1-2 portions of cooked vegetables per day, or as advised by Dietitian 


Canned, de-seeded tomatoes,

Passata, tomato puree


Strained vegetable juices


White potato with skin removed – e.g. boiled, mashed, flesh only of baked potato, chips, potato waffles, hash browns


All vegetable stalks, skins, seeds and peel


Raw / undercooked vegetables and salads e.g. crunchy stir-fried vegetables, coleslaw, raw pepper, tomato, celery, mushroom, sweetcorn, green beans, kale













Potatoes with skin e.g. whole baked potato, new potatoes, skin-on potato wedges

Food type

Foods to include

Foods to avoid


Custard, ice cream, yoghurt, milk puddings e.g. rice pudding


Clear jelly, smooth sorbet


Plain sponge cakes, jaffa cakes


Vermicella (seviyan / plain kulfi)

Ice cream containing fruit and nuts, cakes, puddings and pies containing any of the following: Wholemeal flour, dried fruit, nuts, dried coconut and any fruits you have been advised to avoid


Shrikhand, gulab jaman, Halva, all sweets made with nuts/coconut or gram flour

Food type         

Foods to include

Foods to avoid

Milk and milk products; Milk alternatives

Milk (all types e.g. cow’s, goat, sheep)


Milk alternatives e.g. rice, soya, almond


Cream, sour cream, crème fraiche, buttermilk


Fromage frais, smooth yoghurt, kefir, plain sweet or salty Lassi 


Cheese (any, including cream cheese, cheddar, paneer)


Butter, spread, margarine


Any milk products containing fruits, nuts, seeds or cereals e.g. cheese with dried fruit; yoghurt with whole berries



Food type      

Foods to include

Foods to avoid

Meat and meat alternatives

All meats and fish




Tofu, Quorn, soya mince (1-2 portions per day of alternative meat products)


If you are vegetarian, speak to your Dietitian – you may be able to have one portion of very well cooked lentils / smooth hummus per day


Gristly and fatty meat, tough skin, fish skin and bones


Beans and pulses such as baked beans, butter beans, kidney beans, peas, lentils, soya beans, chickpeas


Food type      

Foods to include

Foods to avoid


Fruit and vegetable juices (smooth, no ‘bits), milk / milk alternatives, water, soft drinks, herbal tea


Caffeine-containing drinks e.g. tea and coffee in moderation


Fruit and vegetable juices with pulp, prune juice


Food type      

Foods to include

Foods to avoid


Smooth nut butter (no whole nuts or skins)


Whole nuts e.g. almonds, peanuts; coconut; seeds e.g. pumpkin, sunflower and sesame seeds; crunchy nut butter



Smooth or sieved soup.



Sugar, honey, golden syrup, lemon curd, jelly jam


Custard powder, boiled sweets, caramel

Dark / milk / white chocolate


Pepper, salt, herbs and spices in moderation (dried or finely


Gravy, tomato sauce, soy sauce, mayonnaise


Plain crisps, plain pretzels (without

sesame seeds)

Soup with vegetables / pulses e.g. minestrone


Jam or marmalade with skin, peel or pips, mincemeat


Chocolate with dried fruit, nuts or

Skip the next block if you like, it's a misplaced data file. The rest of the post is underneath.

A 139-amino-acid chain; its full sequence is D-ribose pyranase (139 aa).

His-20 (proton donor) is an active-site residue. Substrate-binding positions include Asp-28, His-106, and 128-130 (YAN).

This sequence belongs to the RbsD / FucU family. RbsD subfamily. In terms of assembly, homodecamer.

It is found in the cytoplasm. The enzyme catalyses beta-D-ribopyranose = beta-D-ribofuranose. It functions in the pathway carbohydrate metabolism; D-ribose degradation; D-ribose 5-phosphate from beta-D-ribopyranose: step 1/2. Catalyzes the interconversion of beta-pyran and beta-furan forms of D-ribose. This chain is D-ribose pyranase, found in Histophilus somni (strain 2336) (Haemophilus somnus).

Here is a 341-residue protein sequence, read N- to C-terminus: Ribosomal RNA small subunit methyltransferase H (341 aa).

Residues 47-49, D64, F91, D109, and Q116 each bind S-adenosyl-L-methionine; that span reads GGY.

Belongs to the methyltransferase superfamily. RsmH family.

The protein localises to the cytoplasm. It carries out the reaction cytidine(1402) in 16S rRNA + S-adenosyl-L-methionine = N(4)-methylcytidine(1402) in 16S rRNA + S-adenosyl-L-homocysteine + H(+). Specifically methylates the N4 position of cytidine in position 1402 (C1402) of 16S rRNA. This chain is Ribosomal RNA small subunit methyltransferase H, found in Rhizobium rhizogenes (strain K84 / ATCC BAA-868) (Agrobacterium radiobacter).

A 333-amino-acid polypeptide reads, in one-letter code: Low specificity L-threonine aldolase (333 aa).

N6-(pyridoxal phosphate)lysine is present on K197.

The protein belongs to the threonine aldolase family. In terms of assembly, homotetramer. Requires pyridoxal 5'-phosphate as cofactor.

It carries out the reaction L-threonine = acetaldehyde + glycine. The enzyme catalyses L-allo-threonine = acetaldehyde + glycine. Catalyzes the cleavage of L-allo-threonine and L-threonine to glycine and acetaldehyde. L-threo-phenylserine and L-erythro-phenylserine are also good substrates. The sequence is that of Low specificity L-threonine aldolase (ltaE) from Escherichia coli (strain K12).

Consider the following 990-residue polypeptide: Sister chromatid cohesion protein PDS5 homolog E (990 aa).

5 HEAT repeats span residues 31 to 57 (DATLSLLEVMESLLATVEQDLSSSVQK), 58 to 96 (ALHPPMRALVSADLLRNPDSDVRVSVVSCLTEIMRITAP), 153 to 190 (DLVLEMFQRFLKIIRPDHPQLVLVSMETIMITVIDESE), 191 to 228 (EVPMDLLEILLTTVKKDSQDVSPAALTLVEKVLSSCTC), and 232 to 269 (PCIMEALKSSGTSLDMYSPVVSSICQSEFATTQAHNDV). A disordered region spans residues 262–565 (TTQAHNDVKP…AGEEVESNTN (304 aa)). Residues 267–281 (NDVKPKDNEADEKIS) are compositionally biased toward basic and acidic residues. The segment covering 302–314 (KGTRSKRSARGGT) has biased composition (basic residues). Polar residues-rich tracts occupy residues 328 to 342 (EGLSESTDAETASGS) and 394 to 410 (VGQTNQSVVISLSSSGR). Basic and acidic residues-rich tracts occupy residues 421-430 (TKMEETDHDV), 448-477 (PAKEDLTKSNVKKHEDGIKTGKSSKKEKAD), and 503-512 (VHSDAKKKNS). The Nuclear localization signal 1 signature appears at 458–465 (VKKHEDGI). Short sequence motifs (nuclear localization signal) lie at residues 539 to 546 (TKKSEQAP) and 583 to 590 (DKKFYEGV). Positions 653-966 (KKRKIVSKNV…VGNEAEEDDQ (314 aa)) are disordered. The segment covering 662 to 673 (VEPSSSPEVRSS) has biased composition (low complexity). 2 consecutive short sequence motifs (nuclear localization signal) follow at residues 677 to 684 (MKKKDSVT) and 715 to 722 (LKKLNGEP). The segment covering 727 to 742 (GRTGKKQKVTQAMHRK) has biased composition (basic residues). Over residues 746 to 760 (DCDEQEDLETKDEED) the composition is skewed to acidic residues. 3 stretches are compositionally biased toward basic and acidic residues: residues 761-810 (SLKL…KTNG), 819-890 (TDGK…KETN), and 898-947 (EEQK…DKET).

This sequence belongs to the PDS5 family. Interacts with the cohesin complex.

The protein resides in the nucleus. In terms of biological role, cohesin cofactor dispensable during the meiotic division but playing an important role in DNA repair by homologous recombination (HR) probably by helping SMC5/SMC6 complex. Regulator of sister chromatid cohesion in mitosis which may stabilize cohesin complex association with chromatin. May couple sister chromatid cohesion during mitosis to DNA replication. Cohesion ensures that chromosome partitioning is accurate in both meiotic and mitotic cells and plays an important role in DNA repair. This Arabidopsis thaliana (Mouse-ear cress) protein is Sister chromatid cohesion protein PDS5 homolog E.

seeds, coconut e.g. nougat



Wholegrain mustard, pickles, relish






Popcorn, corn chips, Twiglets, vegetable / lentil / quinoa crisps, Bombay mix, Sev, Ghatia, Chevda


Handy hints

  • Eat small meals at regular intervals (every three to four hours)
  • Chew food slowly and thoroughly
  • If introducing new foods, introduce only one at a time. This will help you to rule out foods that aggravate your symptoms
  • Avoid large quantities of caffeine or alcohol as these may worsen your symptoms
  • Avoid rich sauces and spicy foods if they worsen your symptoms
  • It is important to maintain a good variety of foods, especially if you follow these guidelines for more than a few weeks
  • Avoid fizzy drinks if they worsen your symptoms
  • Ready meals and pre-prepared foods can be easy and convenient if you want some simple meal and snack options.  Also, eating out can be a good way to socialise with friends and family.  Be mindful that some reheated foods can be more difficult to digest (so eat in moderation) and watch out for any high fibre ingredients when eating out that might worsen your symptoms. 
  • If eating is difficult, speak to your Dietitian about ways to increase your calorie and protein intake to ensure adequate nutrition. Nutritional supplements may be considered. Your Dietitian may recommend a multi-vitamin and mineral supplement.

Example meal plan


  • Low fibre cereal with milk 
  • White toast with spread 
  • Glass of smooth fruit juice

Mid-morning snack

  • Milky Coffee with shortbread biscuit
  • Smooth fruit compote with plain yoghurt


  • Meat/chicken/fish or egg or tofu dish with white bread/white pasta/white rice or mashed potato
  • 1 portion well cooked vegetables as allowed e.g. carrots, turnip

Mid-afternoon snack

  • Cheese and cream crackers
  • Smooth peanut butter on white toast

Evening meal

  • Similar to lunch time meal

Evening snack  / dessert

  • Rice pudding / jelly / tinned fruit / vanilla ice cream

Who should I contact if I have a problem or question?

Dietitian:     ………………………………………………...

Contact number:    ………………………………………….